Doug Lemov ’90 returned to the Hill on March 6 to initiate a policy conversation on public education reform. While encouraging dialogue and discussion throughout his lecture, Lemov expressed his own ideas of how the current educational system can progress in the midst of poverty. In his presentation, titled “Which Reforms Will Save American Education – and Which Will Kill It?” Lemov addressed the different ways in which the nation must improve “the most important sector in a functioning democracy.”
After graduating from Hamilton in 1990, and receiving a Master of Arts from Indiana and an MBA from Harvard Business School, Lemov entered the world of education on a multi-dimensional level. He exercised his knowledge in both business and education by helping found Uncommon Schools, an organization that helps start and manage charter schools in urban areas as well as provides teacher training groups. He has also written books regarding education, including his most well-known, Teach Like a Champion.
Lemov’s experience working with teachers in high-poverty areas gives him a particular affinity for assessing how productive public education reforms truly affect different schools’ performances. To make the case for why reform is necessary, Lemov presented visual slides in which the correlation between high poverty and low assessment scores on New York State exams was clearly illustrated.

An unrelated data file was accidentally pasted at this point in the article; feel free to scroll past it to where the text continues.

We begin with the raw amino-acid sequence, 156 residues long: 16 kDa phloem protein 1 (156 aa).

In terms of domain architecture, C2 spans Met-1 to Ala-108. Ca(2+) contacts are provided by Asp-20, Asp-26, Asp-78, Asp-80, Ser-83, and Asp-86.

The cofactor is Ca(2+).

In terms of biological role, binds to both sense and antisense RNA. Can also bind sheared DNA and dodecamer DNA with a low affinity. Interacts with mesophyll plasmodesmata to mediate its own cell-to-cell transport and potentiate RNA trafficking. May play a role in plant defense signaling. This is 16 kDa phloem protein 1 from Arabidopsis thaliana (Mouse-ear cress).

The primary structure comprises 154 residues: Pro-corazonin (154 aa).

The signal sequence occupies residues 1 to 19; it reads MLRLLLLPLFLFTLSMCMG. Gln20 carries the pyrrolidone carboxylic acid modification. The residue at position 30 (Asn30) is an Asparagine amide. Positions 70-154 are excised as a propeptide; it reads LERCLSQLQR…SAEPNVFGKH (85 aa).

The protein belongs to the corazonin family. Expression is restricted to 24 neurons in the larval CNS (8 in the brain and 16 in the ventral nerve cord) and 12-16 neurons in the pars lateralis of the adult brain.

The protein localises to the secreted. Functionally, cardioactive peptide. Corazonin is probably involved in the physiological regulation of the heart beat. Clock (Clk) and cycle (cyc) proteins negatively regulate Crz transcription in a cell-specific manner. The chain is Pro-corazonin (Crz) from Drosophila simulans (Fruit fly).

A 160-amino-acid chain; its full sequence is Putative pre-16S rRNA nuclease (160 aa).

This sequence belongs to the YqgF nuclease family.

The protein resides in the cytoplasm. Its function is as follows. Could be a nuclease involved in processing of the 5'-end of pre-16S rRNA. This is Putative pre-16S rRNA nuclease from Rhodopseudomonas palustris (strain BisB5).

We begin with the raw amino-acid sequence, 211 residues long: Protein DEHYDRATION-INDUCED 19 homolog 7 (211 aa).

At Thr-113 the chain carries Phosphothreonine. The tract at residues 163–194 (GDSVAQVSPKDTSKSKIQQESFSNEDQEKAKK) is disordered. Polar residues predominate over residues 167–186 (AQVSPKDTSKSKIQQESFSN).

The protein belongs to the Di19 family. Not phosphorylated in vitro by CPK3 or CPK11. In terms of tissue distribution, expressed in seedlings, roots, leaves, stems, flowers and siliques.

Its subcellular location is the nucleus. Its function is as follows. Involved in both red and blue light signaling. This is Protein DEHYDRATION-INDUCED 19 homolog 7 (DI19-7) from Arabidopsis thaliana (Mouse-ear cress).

He said that analyzing these numbers -- despite the arguments that statistics don’t capture the entire classroom experience -- remain relevant because “breakthroughs in innovation are preceded by breakthroughs in measurement.”
After opening the discussion to hear audience members’ take on the data, Lemov highlighted the few high assessment scores in poverty-stricken areas. He stressed that there is possibility of achievement in all environments. This data presents other teachers with the opportunity to emulate the strategies used in successful cases.
Lemov’s positive approach to data mirrors his approach to education reform: he takes a bottom-up perspective, focusing on reinforcing effective teaching techniques. Ultimately, Lemov believes that “the driver is the teacher at the front of the classroom,” no matter the class size, technology used, or the presence of often counter-productive teacher evaluations. Rather, he thinks the best way to improve performance in classrooms rests in improving teaching methods through training “derived from teachers themselves” in the form of sharing and observation.
Education in the classroom, characterized by Lemov as a black box, needs constructive inputs in order to produce effective outputs. He that believes creating teacher-driven inputs and making “excellence the incentive” will yield stronger student, and school, successes. Lemov continues to draw on his experiences as a Hamilton student and observations of talented teachers to perpetuate his ideology of the most important input: “I believe in great teachers and that teacher’s ability to change the life of a student.”